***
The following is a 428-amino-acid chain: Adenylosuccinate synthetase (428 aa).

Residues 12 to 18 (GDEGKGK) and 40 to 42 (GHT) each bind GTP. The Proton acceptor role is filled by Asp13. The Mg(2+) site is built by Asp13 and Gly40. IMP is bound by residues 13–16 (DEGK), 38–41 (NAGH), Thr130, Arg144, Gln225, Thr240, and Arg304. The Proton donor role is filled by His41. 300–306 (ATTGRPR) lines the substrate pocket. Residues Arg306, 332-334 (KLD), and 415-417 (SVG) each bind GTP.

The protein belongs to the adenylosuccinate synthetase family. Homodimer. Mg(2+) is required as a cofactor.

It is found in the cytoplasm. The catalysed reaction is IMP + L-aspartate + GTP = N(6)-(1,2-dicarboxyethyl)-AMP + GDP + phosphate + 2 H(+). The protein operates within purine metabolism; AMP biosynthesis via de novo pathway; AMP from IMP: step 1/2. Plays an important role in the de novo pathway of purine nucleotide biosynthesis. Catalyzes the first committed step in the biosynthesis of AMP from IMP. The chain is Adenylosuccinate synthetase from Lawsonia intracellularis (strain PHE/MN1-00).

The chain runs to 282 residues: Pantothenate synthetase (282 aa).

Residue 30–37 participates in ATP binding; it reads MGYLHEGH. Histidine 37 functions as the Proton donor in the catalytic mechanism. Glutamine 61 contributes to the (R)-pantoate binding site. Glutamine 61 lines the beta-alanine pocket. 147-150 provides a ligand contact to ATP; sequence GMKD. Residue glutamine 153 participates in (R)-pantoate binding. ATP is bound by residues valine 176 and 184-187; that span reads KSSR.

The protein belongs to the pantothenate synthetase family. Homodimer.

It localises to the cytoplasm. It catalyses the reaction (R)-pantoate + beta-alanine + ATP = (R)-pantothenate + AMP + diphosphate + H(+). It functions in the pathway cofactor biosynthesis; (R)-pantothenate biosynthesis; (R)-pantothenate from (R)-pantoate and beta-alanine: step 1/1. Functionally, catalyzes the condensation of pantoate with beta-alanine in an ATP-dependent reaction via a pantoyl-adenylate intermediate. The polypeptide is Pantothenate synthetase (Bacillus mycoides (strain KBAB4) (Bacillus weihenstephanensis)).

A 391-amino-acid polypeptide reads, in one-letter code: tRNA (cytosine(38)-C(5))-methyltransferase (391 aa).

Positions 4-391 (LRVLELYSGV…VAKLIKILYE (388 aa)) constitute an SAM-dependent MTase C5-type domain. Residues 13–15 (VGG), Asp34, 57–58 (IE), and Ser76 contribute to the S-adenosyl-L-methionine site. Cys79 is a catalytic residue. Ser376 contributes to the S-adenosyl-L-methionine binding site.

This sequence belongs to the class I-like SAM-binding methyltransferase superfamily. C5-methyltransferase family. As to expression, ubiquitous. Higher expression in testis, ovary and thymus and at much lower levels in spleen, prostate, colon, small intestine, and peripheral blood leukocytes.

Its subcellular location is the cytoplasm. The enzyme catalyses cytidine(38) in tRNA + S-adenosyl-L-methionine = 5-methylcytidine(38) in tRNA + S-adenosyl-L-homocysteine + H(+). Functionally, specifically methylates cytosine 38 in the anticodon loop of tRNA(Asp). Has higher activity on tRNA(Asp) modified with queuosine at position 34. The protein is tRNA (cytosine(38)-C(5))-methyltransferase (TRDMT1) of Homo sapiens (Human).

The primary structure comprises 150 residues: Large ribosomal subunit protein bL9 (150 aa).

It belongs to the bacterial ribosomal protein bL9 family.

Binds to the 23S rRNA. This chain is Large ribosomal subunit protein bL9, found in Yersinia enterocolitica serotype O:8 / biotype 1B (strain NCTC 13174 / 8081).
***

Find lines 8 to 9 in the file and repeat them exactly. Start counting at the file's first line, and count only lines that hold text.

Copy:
It localises to the cytoplasm. It catalyses the reaction (R)-pantoate + beta-alanine + ATP = (R)-pantothenate + AMP + diphosphate + H(+). It functions in the pathway cofactor biosynthesis; (R)-pantothenate biosynthesis; (R)-pantothenate from (R)-pantoate and beta-alanine: step 1/1. Functionally, catalyzes the condensation of pantoate with beta-alanine in an ATP-dependent reaction via a pantoyl-adenylate intermediate. The polypeptide is Pantothenate synthetase (Bacillus mycoides (strain KBAB4) (Bacillus weihenstephanensis)).

A 391-amino-acid polypeptide reads, in one-letter code: tRNA (cytosine(38)-C(5))-methyltransferase (391 aa).